TTP Report Details Google’s Exclusive Access to Government Airfield Within Minutes of Company Headquarters
FOR IMMEDIATE RELEASE: September 9, 2020
Contact: Michael Clauw, firstname.lastname@example.org, 202.780.5750
WASHINGTON, D.C. – Today, Campaign for Accountability (CfA), a nonprofit watchdog group that runs the Tech Transparency Project (TTP), released a report detailing the history behind Google’s unprecedented access to Moffett Field, a NASA airfield conveniently located near the company’s Mountain View headquarters. The sweetheart deal between a Google-affiliated company, H211, and the government dates back to 2007, when Google promised to pay a lease, and help NASA collect atmospheric data in exchange for landing rights at the field. However, flight data reviewed by TTP shows far more flight activity from private planes used by Google executives than from the single fighter jet used to by Google to satisfy the minimum requirements laid out in the scientific portion of the lease agreement. Inexplicably, Google’s data-collecting fighter jet has been out of action since a little-noticed crash in 2018, yet the tech giant’s privileged access to the airfield remains.
Campaign for Accountability Executive Director Michelle Kuppersmith said, “The deal between Google and NASA is a disproportionately one-sided arrangement that gives preferential treatment to a private company with little public benefit in return. Since obtaining access to Moffett Field in 2007, Google executives have reaped the benefits of this preferential treatment while failing to follow through on the promises that would benefit the public. NASA should put an end to this Google give away.”
Moffett Airfield is located less than four miles from the Googleplex in Mountain View, California, and has long been used by the federal government for research and naval operations. “There’s so many people chomping at the bit to land at NASA,” the mayor of Mountain View said the first time a Boeing 767 owned by Page and Brin was spotted on the runway at Moffett Field in 2007. Yet, Google appears to remain the only major private entity authorized to take off and land at Moffett. A 2012 audit concluded that NASA failed to nationally advertise the hangar space eventually acquired by Google, calling into question whether any company other than Google had a chance to bid.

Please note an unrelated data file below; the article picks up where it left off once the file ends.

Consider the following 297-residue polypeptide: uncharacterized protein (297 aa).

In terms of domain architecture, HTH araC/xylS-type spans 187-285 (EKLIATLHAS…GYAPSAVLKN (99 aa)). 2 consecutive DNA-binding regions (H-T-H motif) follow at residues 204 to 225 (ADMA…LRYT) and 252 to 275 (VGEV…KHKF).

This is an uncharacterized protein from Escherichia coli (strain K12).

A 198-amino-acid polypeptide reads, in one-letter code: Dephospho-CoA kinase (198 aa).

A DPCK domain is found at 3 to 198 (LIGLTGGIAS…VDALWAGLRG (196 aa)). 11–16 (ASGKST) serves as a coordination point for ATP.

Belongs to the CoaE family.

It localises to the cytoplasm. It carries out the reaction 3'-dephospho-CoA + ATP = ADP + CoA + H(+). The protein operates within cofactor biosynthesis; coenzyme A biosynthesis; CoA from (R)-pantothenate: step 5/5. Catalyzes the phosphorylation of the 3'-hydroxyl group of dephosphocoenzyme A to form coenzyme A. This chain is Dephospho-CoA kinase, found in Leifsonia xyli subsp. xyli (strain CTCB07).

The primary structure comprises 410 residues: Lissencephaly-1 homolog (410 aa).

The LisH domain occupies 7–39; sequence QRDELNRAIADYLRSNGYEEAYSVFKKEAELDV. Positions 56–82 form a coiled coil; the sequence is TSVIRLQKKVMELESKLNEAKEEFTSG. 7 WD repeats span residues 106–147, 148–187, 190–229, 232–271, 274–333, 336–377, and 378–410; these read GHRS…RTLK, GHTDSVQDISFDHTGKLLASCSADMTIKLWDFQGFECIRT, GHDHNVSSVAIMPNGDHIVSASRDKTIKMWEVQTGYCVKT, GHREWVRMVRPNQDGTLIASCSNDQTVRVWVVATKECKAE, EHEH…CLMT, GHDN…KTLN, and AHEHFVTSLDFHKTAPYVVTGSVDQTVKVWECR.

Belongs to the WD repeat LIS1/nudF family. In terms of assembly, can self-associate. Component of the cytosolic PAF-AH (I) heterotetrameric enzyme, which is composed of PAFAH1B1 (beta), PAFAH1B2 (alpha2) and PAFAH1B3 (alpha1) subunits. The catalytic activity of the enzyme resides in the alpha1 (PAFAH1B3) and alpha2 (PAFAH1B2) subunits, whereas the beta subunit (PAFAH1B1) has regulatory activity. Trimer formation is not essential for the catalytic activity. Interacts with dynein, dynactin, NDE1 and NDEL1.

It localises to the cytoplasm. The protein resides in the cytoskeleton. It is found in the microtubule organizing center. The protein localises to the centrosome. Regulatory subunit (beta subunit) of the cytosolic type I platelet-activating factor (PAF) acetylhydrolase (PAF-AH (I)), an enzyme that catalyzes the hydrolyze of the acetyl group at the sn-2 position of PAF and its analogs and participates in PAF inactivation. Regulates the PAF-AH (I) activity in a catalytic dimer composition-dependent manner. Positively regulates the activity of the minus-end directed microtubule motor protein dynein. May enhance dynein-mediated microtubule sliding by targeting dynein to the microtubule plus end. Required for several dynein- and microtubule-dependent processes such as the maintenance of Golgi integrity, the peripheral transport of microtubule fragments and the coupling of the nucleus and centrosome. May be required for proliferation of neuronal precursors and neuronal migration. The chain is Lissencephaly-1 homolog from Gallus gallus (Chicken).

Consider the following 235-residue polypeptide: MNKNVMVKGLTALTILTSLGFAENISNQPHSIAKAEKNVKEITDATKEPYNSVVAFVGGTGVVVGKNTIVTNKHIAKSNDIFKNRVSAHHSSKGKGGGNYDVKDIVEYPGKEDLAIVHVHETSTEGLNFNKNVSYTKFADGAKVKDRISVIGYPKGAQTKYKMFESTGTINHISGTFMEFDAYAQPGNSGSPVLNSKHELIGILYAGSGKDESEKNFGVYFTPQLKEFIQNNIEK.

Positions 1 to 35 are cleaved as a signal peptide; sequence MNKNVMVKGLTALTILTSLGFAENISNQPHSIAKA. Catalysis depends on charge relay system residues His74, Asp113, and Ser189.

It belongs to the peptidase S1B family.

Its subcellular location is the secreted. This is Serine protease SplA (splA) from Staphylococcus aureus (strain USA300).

Despite signing the deal in 2007, Google did not begin providing any of the scientific data called for by the deal until 2011. Originally, the company planned to retrofit a portion of its existing fleet of Boeing and Gulfstream planes with the scientific equipment required to collect the atmospheric data requested by NASA. They soon discovered that this would be too cumbersome a process, so they instead bought a new plane more suited to the task – a former German Air Force Alpha Jet. Yet, even after data collection finally began, flights have been very infrequent. An agency report issued in 2014 said the jet averaged between three and four missions a month. In contrast, Google’s passenger planes departed from Moffett Field at least 181 times between August 2012 and July 2013, a rate that is more than triple the number of Alpha Jet flights during that period.
Google-affiliates have benefitted from discounted fuel costs for their private fleet, buying fuel at a decreased rate only meant for planes conducting government business. A report issued by NASA’s inspector general in 2013 noted that the company managing Google’s fleet had mistakenly paid between $3.3 million and $5.3 million below market rate for fuel at Moffett Field between September 2007 and August 2013, due to a “misunderstanding between Ames” and the fuel provider. It is unclear whether that amount has been returned to the government.
Google is also failing to fulfill a new promise outlined in a lease renewal agreement signed in 2014. The new deal, signed by another Google-affiliate company, Planetary Ventures, granted access to three large hangars. The oldest of which, known as Hangar One, was found to contain dangerous levels of toxic chemicals, and had its side paneling stripped in 2011. The lease said the company would “Re-side Hangar One within two years of receiving necessary permits and approvals.” The company has yet to start that process, and it does not expect to begin residing the hangar until the site undergoes a cleanup process that could take until 2023.
Ms. Kuppersmith continued, “Google continues to get a sweetheart deal that allows its executives to depart from its headquarters at a moment’s notice all without having to abide by the scientific commitments of its lease. Most of Silicon Valley would love to have this arrangement. Why is Google so special?”
Campaign for Accountability is a nonpartisan, nonprofit watchdog organization that uses research, litigation, and aggressive communications to expose misconduct and malfeasance in public life and hold those who act at the expense of the public good accountable for their actions.